At the age of 17, Lowry attended Brown University and majored in writing. She left school at 19, got married, and had four children before her 25th birthday. After some time, she returned to college and received her undergraduate degree from the University of Maine.

Lois Lowry didn’t start writing professionally until she was in her mid-30s. Now she spends time writing every single day. Before she begins writing a book, she usually knows the beginning and end of her story. When she’s not writing, Lowry enjoys gardening during the spring and summer and knitting during the winter. One of her other hobbies is photography, and her own photos grace the covers of Number the Stars, The Giver, and Gathering Blue.

Lois Lowry has four children and two grandchildren. She lives in Cambridge, Massachusetts.


A Companion to The Giver

—A School Library Journal Best Book of the Year


—A Newbery Medal Winner
—An ALA Notable Book for Children
—An ALA Best Book for Young Adults
—A School Library Journal Best Book of the Year
—A Boston Globe–Horn Book Honor Book
—A Booklist Editors’ Choice
—A Regina Medal Winner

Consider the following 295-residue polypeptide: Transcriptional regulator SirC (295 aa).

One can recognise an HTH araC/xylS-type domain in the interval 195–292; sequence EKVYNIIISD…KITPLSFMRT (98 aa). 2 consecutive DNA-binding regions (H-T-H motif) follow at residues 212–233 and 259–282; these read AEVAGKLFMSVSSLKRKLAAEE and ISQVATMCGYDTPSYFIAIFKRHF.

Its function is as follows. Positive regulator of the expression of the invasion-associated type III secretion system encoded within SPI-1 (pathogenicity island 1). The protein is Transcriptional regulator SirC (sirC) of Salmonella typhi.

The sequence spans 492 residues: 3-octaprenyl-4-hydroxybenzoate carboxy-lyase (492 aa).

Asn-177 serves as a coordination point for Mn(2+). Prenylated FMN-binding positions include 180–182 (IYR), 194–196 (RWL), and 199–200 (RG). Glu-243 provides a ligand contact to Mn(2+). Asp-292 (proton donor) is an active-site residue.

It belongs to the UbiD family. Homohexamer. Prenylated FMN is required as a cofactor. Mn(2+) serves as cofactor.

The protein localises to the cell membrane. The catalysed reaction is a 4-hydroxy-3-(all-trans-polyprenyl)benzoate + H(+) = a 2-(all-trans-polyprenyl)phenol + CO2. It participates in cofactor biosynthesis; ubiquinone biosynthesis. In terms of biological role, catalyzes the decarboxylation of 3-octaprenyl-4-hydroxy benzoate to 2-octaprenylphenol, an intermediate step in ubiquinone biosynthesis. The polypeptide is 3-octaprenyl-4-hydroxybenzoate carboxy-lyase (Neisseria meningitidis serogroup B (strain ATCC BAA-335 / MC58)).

—A Children’s Book Committee at Bank Street College Best Book of the Year


—An ALA Notable Book for Children
—An International Reading Association Children’s Book Award
—A School Library Journal Best Book for Spring


—A Boston Globe–Horn Book Award


—A Newbery Medal Winner
—An ALA Notable Book for Children
—A School Library Journal Best Book of the Year
—An American Bookseller Pick of the Lists


—An ALA Notable Book for Children


—An American Bookseller Pick of the Lists


—An IRA–CBC Children’s Choice


—An ALA Notable Book for Children

Author Q&A

Q. When did you know you wanted to become a writer?
A.I can’t remember ever not wanting that.

Q. What was the hardest part about writing this novel? What was the best part?
A.This novel wrote itself pretty easily. It has a linear narrative . . . one thing leads to the next in a fairly straight line . . . and for me that is the easiest kind of story to write.

Q. What was your inspiration for writing Gathering Blue? Did you have any strong influences?